ARP 2500

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ARP 2500
ManufacturerARP Instruments, Inc.
PriceUS$7180 - US$19920
Technical specifications
  • 1004p
  • 1004r
  • 1004t
  • 1023
Synthesis typeAnalog Subtractive
Storage memorynone
  • 3002 Two voice, 5 octaves
  • 3222 Four voice, split, 5 octaves
  • 3604 One voice, portable, 4 octaves

The ARP 2500 is a monophonic analog modular synthesizer. It was the first product of ARP Instruments, Inc., built from 1970 to 1981.

It is equipped with a set of sliding matrix switches above each module; these switches are the primary method of interconnecting modules.


Arp 2500

There are rows of 1/8" miniphone jacks at the end of each row of matrix switches,[1] to interconnect rows of switches. The main 2500 cabinet can hold 15 modules, and optional wing cabinets can each hold 8. The matrix switch interconnection scheme allow any module's output to connect to any other module's input. Unlike the patch cords of competitive units from Moog and Buchla, which can obscure control knobs and associated markings, the matrix implementation enables a cable-free experience but at the price of greater cross-talk.[2]

Although the 2500 proved to be a reliable and user-friendly machine, it was not commercially successful, selling approximately 100 units.[3] A collection of the 2500's most popular modules was packaged into a single, non-modular unit as the ARP 2600, leaving out the matrix switching and more esoteric functions.

Notable users and appearances[edit]

John Kongos first used one at Trident Studios in 1971, then in 1973 he acquired his own - it was used extensively at his Tapestry Studio, on his own recordings as well as Def Leppard (Pyromania), Mutt Lange, Alain Chamfort, Tony Visconti, Ryan Ulyate and many others.

In 1972 Pete Townshend of The Who used an ARP 2500 on The Who's Quadrophenia.[4] Townshend built his own home studio to experiment and record, due to the enormous amount of time he spent creating his groundbreaking synthesizer orchestrations on both Quadrophenia, and the movie version of Tommy.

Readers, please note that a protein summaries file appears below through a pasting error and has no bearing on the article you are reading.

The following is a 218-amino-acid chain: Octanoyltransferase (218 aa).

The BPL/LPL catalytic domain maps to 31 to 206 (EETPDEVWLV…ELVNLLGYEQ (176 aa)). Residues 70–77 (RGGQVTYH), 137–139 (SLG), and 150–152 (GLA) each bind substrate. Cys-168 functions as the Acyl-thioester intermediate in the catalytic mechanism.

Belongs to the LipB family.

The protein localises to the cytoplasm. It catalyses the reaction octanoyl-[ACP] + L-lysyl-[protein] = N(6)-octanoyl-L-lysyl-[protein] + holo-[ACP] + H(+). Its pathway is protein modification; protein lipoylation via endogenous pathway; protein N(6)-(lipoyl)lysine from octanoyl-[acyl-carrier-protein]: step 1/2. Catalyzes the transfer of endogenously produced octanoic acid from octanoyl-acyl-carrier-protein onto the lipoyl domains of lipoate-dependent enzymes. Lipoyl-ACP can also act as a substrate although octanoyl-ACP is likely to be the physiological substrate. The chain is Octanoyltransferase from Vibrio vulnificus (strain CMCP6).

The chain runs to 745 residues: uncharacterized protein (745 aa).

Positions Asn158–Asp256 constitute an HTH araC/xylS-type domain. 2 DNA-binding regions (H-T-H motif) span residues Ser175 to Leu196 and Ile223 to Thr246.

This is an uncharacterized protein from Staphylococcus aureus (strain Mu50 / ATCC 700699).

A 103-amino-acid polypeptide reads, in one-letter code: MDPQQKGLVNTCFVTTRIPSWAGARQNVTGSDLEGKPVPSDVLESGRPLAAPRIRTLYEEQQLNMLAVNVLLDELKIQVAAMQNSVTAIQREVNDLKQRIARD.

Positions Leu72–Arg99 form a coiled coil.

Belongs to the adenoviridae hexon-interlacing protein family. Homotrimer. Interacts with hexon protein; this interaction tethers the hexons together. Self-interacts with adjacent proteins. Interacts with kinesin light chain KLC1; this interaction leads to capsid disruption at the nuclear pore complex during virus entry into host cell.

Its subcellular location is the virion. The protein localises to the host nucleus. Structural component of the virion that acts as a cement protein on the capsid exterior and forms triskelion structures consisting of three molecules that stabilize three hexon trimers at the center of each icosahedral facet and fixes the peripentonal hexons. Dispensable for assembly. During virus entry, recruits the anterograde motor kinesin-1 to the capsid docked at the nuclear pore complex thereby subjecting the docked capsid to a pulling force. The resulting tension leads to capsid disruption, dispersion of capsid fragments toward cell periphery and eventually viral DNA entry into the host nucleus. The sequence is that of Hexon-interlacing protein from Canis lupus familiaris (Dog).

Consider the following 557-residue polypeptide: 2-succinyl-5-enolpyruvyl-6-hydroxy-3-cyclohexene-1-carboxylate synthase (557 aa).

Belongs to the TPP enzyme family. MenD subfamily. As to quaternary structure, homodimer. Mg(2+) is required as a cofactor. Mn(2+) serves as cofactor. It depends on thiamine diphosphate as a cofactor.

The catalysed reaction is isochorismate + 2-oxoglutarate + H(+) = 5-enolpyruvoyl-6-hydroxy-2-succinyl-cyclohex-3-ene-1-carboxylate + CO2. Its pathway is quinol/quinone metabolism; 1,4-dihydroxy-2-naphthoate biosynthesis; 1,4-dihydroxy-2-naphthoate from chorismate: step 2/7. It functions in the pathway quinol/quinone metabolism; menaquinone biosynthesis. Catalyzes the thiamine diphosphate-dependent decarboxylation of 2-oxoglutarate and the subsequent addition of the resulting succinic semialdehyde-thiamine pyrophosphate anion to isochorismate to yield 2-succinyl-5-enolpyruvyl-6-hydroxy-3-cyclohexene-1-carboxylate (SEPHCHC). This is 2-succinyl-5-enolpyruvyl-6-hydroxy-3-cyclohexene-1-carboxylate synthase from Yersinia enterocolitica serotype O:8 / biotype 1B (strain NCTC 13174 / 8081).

The ARP 2500 was extensively used by British producer David Hentschel on recordings such as "Funeral for a Friend" from Elton John's 1973 album Goodbye Yellow Brick Road. Jeff Wayne's 1978 multi-platinum selling album War of the Worlds features the ARP 2500, including the sound of Martian speech.

In the 1977 motion picture Close Encounters of the Third Kind,[5] a 2500 unit is used to communicate with aliens. Phil Dodds, ARP's Vice President of Engineering, was on set to install and manage the synthesizer; Steven Spielberg, liking his looks, cast him on the spot as an extra to play the 2500. The unit featured in the film consisted of a fully loaded main unit, two fully loaded wing cabinets and dual keyboards in a custom case.

It has been used by artists such as Aphex Twin, David Bowie, Vince Clarke, Ekseption, Faust, John Frusciante, Jean Michel Jarre, Cevin Key,[6] Kraftwerk, Jimmy Page, Vangelis and The Who. The composer Éliane Radigue has worked almost exclusively with the 2500.


  1. ^ "ARP 2500 image at".
  2. ^ Jenkins, Mark (2007). Analog Synthesizers: Understanding, Performing, Buying- from the legacy of Moog to software synthesis. Focal Press. p. 60. ISBN 978-0-240-52072-8.
  3. ^ "A Tribute to the ARP 2500, the Close Encounters Synth". 22 August 2017.
  4. ^ "Interview with Ron Nevison by Richie Unterberger" (Interview). Archived from the original on 4 December 2014. Retrieved 26 January 2015.
  5. ^ "ARP 2500". Sound On Sound. August 1996. Archived from the original on 6 February 2015.
  6. ^ Reed, Aleander. "The Conscious Subconscious (1997)". Interface. Litany. Retrieved 31 January 2019.

External links[edit]